Yesterday, we talked about how online audience behaviour by volume suggests that the Remain campaign is gaining momentum in the final stretch of the EU referendum vote and a full Brexit might just be avoided.
Today, whilst the polls are still citing a 50:50 split the online results look very similar to yesterday, with Remain holding a lead of 52% and Leave lobbyists returning favour with 48% (excluding the undecideds).
But, to ensure a victory either way, what have audiences been responding to over time, and can a win be stimulated by pushing commentary and conversation either way?
Our full report can be found here, but in summary:
- Over time, when the polls have indicated that Leave is winning, both online AND offline, the main topics of their interest and press commentary have been Immigration and the NHS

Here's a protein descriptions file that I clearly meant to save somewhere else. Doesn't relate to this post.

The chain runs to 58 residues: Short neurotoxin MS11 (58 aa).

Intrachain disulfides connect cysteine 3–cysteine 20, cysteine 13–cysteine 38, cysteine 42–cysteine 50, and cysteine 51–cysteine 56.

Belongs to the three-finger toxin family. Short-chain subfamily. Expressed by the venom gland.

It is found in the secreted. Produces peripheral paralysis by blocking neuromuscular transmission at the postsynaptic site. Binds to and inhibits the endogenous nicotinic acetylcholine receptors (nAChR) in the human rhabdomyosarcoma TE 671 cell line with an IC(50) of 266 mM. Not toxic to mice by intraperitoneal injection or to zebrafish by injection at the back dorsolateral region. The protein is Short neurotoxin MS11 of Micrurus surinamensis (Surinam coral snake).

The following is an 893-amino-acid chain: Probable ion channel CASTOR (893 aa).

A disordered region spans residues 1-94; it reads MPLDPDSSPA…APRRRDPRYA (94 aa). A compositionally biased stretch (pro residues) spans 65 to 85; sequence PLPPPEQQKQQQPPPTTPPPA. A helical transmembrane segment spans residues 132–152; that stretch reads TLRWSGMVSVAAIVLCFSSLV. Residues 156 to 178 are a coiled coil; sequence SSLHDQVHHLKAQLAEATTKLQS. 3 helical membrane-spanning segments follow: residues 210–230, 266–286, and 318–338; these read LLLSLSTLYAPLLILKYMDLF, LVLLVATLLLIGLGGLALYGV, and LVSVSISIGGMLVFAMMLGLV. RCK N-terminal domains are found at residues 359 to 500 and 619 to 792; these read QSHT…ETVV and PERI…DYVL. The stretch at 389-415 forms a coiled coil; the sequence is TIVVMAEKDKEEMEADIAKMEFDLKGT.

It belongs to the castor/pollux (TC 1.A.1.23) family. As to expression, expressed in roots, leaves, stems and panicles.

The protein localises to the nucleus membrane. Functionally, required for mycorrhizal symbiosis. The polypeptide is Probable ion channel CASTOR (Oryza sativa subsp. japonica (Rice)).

- When the polls have indicated that Remain is winning, both online AND offline, the main topics of their interest and press commentary have been the Economy and Business and Jobs and Security
There may not be many surprises there, but the correlation between what the press are talking about and how that directly stimulates a response in the online audience as observed outside of the polls could prove interesting for campaign strategy in the final leg of the race.
As an aside, we also looked at the sentiment over the past month towards Conservative MPs within the Remain and Leave camps. Teacher Unions may not agree, but it would seem that Michael Gove comes out on top in terms of positive:negative sentient ratio by a narrow margin. In general however, there is no resounding confidence in either camp when it comes to leadership post-referendum.